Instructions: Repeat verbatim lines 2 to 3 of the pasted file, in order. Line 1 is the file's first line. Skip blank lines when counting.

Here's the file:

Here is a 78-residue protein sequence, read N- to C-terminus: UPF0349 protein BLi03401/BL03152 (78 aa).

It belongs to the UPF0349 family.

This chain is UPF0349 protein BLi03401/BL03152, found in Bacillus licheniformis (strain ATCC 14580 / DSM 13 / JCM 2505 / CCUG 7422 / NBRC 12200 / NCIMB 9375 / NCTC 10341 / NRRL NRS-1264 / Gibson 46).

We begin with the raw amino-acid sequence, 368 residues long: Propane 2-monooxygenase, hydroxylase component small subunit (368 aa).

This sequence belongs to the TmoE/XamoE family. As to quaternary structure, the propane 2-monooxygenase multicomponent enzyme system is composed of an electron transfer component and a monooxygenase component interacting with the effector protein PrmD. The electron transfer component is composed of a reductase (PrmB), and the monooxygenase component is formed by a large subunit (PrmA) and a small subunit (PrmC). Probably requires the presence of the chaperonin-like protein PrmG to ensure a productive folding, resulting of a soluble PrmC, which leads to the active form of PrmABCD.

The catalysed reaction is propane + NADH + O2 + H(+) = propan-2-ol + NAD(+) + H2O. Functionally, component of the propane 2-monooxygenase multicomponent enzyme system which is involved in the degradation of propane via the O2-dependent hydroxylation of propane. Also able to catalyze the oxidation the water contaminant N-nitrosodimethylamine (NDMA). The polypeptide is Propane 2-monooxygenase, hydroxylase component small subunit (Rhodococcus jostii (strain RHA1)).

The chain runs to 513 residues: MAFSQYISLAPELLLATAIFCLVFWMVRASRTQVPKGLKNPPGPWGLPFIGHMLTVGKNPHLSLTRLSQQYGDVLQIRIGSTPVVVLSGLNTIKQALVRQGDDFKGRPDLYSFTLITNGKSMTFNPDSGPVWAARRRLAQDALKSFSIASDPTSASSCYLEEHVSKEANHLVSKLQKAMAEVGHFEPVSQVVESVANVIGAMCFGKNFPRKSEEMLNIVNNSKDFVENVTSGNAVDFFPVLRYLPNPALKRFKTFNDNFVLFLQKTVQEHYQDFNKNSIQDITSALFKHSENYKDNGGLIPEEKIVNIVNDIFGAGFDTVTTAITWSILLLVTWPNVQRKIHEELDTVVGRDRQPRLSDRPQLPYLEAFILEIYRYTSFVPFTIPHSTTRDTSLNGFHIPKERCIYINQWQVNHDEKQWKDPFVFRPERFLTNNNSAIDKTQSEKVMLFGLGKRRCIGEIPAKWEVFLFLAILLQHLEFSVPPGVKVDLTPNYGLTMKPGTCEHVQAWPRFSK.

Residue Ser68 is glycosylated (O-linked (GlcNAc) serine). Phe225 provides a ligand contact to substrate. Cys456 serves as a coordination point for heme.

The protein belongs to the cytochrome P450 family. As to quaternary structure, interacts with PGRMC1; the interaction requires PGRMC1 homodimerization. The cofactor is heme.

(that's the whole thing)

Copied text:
It belongs to the UPF0349 family.

This chain is UPF0349 protein BLi03401/BL03152, found in Bacillus licheniformis (strain ATCC 14580 / DSM 13 / JCM 2505 / CCUG 7422 / NBRC 12200 / NCIMB 9375 / NCTC 10341 / NRRL NRS-1264 / Gibson 46).